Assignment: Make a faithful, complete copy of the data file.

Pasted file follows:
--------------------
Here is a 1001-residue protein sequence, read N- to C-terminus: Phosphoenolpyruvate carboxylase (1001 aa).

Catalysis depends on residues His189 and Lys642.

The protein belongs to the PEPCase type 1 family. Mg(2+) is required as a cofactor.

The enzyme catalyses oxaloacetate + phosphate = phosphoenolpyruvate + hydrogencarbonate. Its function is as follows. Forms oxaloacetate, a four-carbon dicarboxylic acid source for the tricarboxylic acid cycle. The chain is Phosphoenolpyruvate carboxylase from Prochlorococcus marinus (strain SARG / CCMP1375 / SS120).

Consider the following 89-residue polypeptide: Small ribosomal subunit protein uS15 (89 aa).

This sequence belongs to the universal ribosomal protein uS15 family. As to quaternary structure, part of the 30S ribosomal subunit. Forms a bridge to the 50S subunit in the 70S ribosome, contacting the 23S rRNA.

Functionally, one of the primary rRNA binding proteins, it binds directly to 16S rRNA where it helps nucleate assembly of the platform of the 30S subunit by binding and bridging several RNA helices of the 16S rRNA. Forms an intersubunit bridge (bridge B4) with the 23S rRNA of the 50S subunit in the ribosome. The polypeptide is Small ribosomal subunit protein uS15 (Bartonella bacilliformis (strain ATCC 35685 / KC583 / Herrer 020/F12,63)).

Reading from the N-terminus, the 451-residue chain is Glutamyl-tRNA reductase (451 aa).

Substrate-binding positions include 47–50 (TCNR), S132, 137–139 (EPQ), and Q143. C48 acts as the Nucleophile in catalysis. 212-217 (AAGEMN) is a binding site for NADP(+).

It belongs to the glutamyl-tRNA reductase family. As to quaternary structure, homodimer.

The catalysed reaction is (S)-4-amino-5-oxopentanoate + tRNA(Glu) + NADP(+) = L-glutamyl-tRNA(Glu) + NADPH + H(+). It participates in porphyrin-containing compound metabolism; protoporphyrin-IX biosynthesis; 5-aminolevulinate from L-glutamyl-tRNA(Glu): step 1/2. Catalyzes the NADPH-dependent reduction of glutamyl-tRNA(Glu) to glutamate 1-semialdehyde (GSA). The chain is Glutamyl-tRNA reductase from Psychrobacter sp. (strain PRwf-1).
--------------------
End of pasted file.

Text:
Here is a 1001-residue protein sequence, read N- to C-terminus: Phosphoenolpyruvate carboxylase (1001 aa).

Catalysis depends on residues His189 and Lys642.

The protein belongs to the PEPCase type 1 family. Mg(2+) is required as a cofactor.

The enzyme catalyses oxaloacetate + phosphate = phosphoenolpyruvate + hydrogencarbonate. Its function is as follows. Forms oxaloacetate, a four-carbon dicarboxylic acid source for the tricarboxylic acid cycle. The chain is Phosphoenolpyruvate carboxylase from Prochlorococcus marinus (strain SARG / CCMP1375 / SS120).

Consider the following 89-residue polypeptide: Small ribosomal subunit protein uS15 (89 aa).

This sequence belongs to the universal ribosomal protein uS15 family. As to quaternary structure, part of the 30S ribosomal subunit. Forms a bridge to the 50S subunit in the 70S ribosome, contacting the 23S rRNA.

Functionally, one of the primary rRNA binding proteins, it binds directly to 16S rRNA where it helps nucleate assembly of the platform of the 30S subunit by binding and bridging several RNA helices of the 16S rRNA. Forms an intersubunit bridge (bridge B4) with the 23S rRNA of the 50S subunit in the ribosome. The polypeptide is Small ribosomal subunit protein uS15 (Bartonella bacilliformis (strain ATCC 35685 / KC583 / Herrer 020/F12,63)).

Reading from the N-terminus, the 451-residue chain is Glutamyl-tRNA reductase (451 aa).

Substrate-binding positions include 47–50 (TCNR), S132, 137–139 (EPQ), and Q143. C48 acts as the Nucleophile in catalysis. 212-217 (AAGEMN) is a binding site for NADP(+).

It belongs to the glutamyl-tRNA reductase family. As to quaternary structure, homodimer.

The catalysed reaction is (S)-4-amino-5-oxopentanoate + tRNA(Glu) + NADP(+) = L-glutamyl-tRNA(Glu) + NADPH + H(+). It participates in porphyrin-containing compound metabolism; protoporphyrin-IX biosynthesis; 5-aminolevulinate from L-glutamyl-tRNA(Glu): step 1/2. Catalyzes the NADPH-dependent reduction of glutamyl-tRNA(Glu) to glutamate 1-semialdehyde (GSA). The chain is Glutamyl-tRNA reductase from Psychrobacter sp. (strain PRwf-1).